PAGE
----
In this May 10, 2019 photo released by the US Navy, logistics specialists prepare to attach cargo to an MH-60S Sea Hawk helicopter on the flight deck the Nimitz-class aircraft carrier USS Abraham Lincoln in the Persian Gulf. (PHOTO / US NAVY VIA AP)
US Iran envoy Brian Hook told reporters traveling with Pompeo in Brussels that the secretary of state shared intelligence on Iran with allies since "Europe shares our concerns about stability in the Gulf and the Middle East." What the Europeans do not share, however, is Washington's more aggressive approach to Iran.
As tensions in the region started to surge, British Foreign Secretary Jeremy Hunt said his nation was worried about the risk of accidental conflict "with an escalation that is unintended really on either side."
We are very worried about the risk of a conflict happening by accident, with an escalation that is unintended really on either side but ends with some kind of conflict.
Jeremy Hunt, British foreign secretary
"We are very worried about the risk of a conflict happening by accident, with an escalation that is unintended really on either side but ends with some kind of conflict," Hunt told reporters in Brussels.
On Tuesday, Spain temporarily pulled one of its frigates from the US-led combat fleet heading toward the Strait of Hormuz. That was followed by the public challenge to the Trump administration by British General Ghika.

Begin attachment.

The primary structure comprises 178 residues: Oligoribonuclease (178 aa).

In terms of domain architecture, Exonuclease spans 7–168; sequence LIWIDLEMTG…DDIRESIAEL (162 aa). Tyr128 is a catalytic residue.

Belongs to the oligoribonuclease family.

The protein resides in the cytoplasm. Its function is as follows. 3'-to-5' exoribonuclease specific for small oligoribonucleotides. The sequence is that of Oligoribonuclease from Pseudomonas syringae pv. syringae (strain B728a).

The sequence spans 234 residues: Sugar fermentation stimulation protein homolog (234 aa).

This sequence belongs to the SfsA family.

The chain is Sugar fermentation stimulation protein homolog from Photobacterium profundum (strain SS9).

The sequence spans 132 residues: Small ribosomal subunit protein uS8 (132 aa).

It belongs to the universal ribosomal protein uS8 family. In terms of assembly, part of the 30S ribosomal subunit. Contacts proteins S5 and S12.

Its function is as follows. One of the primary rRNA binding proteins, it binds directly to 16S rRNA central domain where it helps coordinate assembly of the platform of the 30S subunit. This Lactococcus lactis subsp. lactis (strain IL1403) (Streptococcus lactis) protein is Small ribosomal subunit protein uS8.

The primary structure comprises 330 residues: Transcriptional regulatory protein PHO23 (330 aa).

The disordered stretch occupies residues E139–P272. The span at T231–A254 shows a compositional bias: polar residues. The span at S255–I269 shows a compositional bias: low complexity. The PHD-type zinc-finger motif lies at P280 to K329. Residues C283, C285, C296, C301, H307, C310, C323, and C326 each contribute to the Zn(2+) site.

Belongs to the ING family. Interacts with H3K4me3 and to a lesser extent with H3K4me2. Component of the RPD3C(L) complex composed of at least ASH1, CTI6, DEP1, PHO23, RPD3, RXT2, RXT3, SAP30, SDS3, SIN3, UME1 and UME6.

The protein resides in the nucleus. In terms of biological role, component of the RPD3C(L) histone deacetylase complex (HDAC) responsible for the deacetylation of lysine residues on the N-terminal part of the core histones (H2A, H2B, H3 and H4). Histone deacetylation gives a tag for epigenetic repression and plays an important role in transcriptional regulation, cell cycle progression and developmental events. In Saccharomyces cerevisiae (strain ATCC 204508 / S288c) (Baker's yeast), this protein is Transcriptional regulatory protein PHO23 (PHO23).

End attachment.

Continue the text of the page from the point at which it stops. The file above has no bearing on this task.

US officials have not publicly provided any evidence to back up claims of an increased Iranian threat amid other signs of allied unease.
Last week, US officials said they had detected signs of Iranian preparations for potential attacks on US forces and interests in the Mideast, but Washington has not spelled out that threat.
The US has about 5,000 troops in Iraq and about 2,000 in Syria as part of the coalition campaign to defeat the Islamic State group there. It also has long had a variety of air and naval forces stationed in Bahrain, Qatar and elsewhere in the Gulf, partly to support military operations against IS and partly as a counter to Iranian influence.
The US in recent days has ordered the USS Abraham Lincoln aircraft carrier strike group to the Gulf region, plus four B-52 bombers. It also is moving a Patriot air-defense missile battery to an undisclosed country in the area. As of Tuesday, the Lincoln and its strike group had passed through the Bab-el-Mandeb Strait in the Red Sea, but officials would not disclose their exact location.
Tensions rose another notch with reports Sunday that four commercial vessels anchored off the United Arab Emirates had been damaged by sabotage.
A US military team was sent to the UAE to investigate, and one US official said the initial assessment is that each ship has a 5- to 10-foot hole in it, near or just below the water line. The official, who was not authorized to publicly discuss details of the investigation, said the early interpretation is that the holes were caused by explosive charges.
The official on Tuesday acknowledged seeing some photographs of the damage to the ships, but those images have not been made public. The team's initial assessment is that the damage was done by Iranian or Iranian-backed proxies, but they are still going through the evidence and have not yet reached a final conclusion, the official said.
With inputs from Xinhua
HONG KONG NEWS